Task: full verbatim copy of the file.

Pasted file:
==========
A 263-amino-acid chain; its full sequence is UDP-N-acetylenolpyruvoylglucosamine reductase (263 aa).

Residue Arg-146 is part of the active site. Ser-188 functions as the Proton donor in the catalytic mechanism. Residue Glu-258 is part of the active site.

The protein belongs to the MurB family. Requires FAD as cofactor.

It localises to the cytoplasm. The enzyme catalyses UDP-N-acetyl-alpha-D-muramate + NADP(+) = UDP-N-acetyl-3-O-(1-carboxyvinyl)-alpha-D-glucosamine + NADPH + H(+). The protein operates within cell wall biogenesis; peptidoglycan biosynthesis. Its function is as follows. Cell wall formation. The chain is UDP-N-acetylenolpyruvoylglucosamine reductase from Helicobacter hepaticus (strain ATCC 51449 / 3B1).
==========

A 263-amino-acid chain; its full sequence is UDP-N-acetylenolpyruvoylglucosamine reductase (263 aa).

Residue Arg-146 is part of the active site. Ser-188 functions as the Proton donor in the catalytic mechanism. Residue Glu-258 is part of the active site.

The protein belongs to the MurB family. Requires FAD as cofactor.

It localises to the cytoplasm. The enzyme catalyses UDP-N-acetyl-alpha-D-muramate + NADP(+) = UDP-N-acetyl-3-O-(1-carboxyvinyl)-alpha-D-glucosamine + NADPH + H(+). The protein operates within cell wall biogenesis; peptidoglycan biosynthesis. Its function is as follows. Cell wall formation. The chain is UDP-N-acetylenolpyruvoylglucosamine reductase from Helicobacter hepaticus (strain ATCC 51449 / 3B1).